Image via Tookapic.com

4. Try some networking

We know, we know. ‘Networking’ is a dreaded word for most people (us included). It can be especially hard for freelancers, who are often introverts, mainly work by themselves, and communicate largely online.

But if you’re experiencing a dry spell in your freelance work, it might be time to steel yourself and give networking a try to get the ball rolling with some potential clients. You never know what job opportunities might exist within your immediate and extended network.

Here are a few things you can do to connect with people and get the word out there about your business:

  • Talk to friends and relatives and see if they know anyone who might be seeking freelance writing services.
  • Reach out to local businesses who might be in need of your services.
  • Reach out to people in related industries to see if they’d be interested in collaborating on a project.
  • Follow up with past clients to see if they have any upcoming work available.
  • Follow up with people who queried you, but never ended up following up with a job for you.
  • Attend a networking event in your local area.

Check out our guide on how to network to brush up on your skills and get ready to connect.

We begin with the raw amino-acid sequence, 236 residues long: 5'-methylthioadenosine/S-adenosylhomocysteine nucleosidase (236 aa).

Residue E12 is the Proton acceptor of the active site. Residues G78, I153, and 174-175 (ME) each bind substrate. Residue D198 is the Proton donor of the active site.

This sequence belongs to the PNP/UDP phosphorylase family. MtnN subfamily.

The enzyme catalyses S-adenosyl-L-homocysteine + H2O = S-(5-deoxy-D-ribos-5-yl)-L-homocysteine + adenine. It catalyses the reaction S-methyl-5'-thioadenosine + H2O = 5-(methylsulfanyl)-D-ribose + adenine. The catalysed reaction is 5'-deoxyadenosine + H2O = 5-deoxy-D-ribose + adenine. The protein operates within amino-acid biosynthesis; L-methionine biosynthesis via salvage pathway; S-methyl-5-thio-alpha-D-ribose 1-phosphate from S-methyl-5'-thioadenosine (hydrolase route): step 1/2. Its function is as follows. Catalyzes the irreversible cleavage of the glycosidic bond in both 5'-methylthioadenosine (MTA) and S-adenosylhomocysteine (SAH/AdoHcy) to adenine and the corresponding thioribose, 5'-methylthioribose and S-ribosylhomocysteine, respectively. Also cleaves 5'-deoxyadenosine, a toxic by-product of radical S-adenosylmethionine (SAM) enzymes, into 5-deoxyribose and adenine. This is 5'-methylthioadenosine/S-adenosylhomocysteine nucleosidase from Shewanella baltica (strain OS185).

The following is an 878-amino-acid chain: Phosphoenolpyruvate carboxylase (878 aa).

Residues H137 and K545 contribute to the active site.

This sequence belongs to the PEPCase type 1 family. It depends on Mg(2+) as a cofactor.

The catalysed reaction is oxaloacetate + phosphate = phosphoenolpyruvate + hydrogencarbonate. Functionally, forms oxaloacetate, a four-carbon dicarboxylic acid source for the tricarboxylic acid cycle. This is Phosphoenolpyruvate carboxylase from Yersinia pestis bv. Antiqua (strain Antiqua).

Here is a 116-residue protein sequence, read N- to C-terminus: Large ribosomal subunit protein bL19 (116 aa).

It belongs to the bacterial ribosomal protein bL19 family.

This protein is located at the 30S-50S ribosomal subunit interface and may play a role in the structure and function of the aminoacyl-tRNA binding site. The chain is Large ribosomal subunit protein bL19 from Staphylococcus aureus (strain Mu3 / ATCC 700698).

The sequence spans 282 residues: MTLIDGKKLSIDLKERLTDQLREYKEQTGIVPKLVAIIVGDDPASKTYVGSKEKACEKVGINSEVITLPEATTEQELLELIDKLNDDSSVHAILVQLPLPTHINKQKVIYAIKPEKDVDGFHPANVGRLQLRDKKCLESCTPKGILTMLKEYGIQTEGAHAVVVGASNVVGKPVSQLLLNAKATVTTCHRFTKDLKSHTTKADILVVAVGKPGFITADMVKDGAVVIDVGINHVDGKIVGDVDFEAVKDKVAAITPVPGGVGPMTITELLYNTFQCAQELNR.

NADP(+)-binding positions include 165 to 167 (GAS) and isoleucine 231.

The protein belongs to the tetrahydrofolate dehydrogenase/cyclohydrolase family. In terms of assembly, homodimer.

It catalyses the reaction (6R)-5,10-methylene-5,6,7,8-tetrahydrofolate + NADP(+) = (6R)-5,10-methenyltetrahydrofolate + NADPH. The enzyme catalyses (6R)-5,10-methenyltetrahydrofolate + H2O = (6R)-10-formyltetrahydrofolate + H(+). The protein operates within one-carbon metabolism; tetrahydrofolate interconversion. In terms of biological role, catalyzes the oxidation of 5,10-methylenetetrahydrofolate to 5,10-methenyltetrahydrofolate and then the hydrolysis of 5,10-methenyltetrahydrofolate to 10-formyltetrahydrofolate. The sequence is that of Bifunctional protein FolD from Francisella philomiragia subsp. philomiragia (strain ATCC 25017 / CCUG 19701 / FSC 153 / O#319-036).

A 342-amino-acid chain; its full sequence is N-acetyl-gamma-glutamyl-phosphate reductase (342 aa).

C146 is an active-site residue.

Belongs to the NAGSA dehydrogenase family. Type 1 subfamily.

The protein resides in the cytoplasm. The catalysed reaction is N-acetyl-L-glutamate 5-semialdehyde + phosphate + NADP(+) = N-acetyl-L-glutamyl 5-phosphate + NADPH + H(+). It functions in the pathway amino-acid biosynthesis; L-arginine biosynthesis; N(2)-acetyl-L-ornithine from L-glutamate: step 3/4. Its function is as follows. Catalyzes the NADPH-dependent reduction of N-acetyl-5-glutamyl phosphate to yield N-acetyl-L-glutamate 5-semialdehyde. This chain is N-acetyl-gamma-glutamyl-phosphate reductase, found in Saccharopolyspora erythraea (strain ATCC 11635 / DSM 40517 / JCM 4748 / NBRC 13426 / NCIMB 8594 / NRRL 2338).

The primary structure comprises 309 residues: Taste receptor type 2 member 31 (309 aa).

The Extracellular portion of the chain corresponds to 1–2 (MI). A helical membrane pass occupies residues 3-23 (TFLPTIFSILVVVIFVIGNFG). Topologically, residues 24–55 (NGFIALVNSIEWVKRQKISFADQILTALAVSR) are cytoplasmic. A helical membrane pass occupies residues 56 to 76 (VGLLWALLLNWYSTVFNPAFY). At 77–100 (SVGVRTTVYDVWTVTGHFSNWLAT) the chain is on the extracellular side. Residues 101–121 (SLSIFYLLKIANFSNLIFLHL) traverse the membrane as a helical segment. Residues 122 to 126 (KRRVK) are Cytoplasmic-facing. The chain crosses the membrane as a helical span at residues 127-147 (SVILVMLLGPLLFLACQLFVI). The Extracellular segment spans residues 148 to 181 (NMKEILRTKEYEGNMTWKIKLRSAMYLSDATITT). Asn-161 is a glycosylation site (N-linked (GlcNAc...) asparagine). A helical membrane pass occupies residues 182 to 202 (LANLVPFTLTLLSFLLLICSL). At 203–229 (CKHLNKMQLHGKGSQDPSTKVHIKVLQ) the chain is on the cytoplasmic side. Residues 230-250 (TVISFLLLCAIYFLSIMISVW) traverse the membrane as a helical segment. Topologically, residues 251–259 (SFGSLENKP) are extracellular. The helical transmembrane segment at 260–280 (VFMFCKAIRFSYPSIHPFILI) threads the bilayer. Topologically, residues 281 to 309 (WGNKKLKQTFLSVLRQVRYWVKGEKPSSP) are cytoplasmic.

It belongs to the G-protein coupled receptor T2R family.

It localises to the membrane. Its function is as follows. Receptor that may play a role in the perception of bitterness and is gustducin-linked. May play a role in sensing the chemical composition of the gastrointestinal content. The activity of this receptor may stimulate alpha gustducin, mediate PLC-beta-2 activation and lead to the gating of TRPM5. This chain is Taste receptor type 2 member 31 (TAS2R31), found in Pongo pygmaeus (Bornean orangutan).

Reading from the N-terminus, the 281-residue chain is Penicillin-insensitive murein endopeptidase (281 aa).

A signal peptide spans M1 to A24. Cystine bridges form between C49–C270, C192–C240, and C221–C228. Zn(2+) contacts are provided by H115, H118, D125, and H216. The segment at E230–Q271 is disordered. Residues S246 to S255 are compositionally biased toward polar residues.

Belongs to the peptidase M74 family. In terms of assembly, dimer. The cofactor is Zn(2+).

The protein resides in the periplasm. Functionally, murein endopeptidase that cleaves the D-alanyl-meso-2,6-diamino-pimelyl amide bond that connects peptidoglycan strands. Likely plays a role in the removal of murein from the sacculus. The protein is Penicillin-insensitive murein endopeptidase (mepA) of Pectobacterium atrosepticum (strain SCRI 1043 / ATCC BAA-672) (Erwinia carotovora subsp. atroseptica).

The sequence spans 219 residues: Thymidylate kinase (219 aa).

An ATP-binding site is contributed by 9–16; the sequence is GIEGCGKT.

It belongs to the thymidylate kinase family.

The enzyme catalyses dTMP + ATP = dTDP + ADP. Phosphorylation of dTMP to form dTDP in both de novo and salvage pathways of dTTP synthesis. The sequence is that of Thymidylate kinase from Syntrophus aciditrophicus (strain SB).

Image via rawpixel.com

5. Conduct a review of your freelance writing business

A slow work week can be a great time to take stock of how your freelance writing career is going so far.

It’s an excellent opportunity to look back on the goals you set for your freelance writing career and see how far you’ve progressed towards achieving them.

You can also conduct a freelance performance review and assess your areas of strength and weakness. Identifying areas you’ve excelled in will give you a much-needed confidence boost, while noting areas in which you need to improve can inspire you to expand your skills, as we discussed above.

Image via Lum3n.com

6. Start a creative project

Not all your quiet times have to be spent working on your freelance business. In fact, sometimes it’s better to step away from work completely for a short while and do something creative to refresh yourself.